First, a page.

The pursuit of lasting happiness has long been a subject of interest for scientists and surveys alike.
Scientists found positive moods reduced stress-related hormones and increased immune function. But what makes us really happy and what lasting benefits does happiness have?
Well, earlier this month, scientists from the University of Illinois found the people who are happy and positive about life live longer.
The researchers found “clear and compelling evidence” that happiness is key when it comes to better health and longer lifespans.
Last month a British study, which tracked members of 40,000 households across the country, concluded that eating a family meal at least three times a week is the key to happiness because it helps build a strong bond between parents and their children.
But happiness might be decided when you are born. Names can apparently predict how happy we are as individuals, with researchers at Manchester Metropolitan University claiming in 2009 that people called Judy and Joshua enjoy life the most. Ben, Andrew and Edward were seen as miserable names on the other hand.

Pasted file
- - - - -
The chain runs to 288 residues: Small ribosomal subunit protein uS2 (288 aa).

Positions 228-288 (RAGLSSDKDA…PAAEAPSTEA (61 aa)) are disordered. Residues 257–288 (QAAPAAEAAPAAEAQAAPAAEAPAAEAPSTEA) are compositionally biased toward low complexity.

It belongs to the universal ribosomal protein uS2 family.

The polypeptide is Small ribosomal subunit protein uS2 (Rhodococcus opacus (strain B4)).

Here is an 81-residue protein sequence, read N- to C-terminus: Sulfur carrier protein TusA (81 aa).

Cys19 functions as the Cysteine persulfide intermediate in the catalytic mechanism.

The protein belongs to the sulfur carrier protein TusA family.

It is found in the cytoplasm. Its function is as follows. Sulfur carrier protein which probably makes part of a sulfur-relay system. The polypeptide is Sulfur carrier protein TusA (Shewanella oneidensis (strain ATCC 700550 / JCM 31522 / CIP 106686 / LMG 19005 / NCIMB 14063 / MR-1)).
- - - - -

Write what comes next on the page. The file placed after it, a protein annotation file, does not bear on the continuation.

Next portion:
Married couples are most likely to be happy with their relationships, according to the study, which also found that the happiest relationships are those less than five years old between two university graduates who have no children.
Research has also suggested that happiness begins at 50. A study from Stony Brook University, New York, found that stress, anger and worry fade after your 50th. Women were also reported to suffer greater stress, worry and sadness at all ages.
Money makes the world go round, but it is not the key to happiness, according to other studies. In 2008, a survey from the Office for National Statistics found that British families were healthier and twice as well off as they were 20 years ago, but are no happier. However, other studies have found money can buy you happiness after all, but only if you spend it wisely. Indeed, that might be why a good holiday can boost your happiness levels “for up to two months” after – although the break has to be “very relaxing” to have such an effect.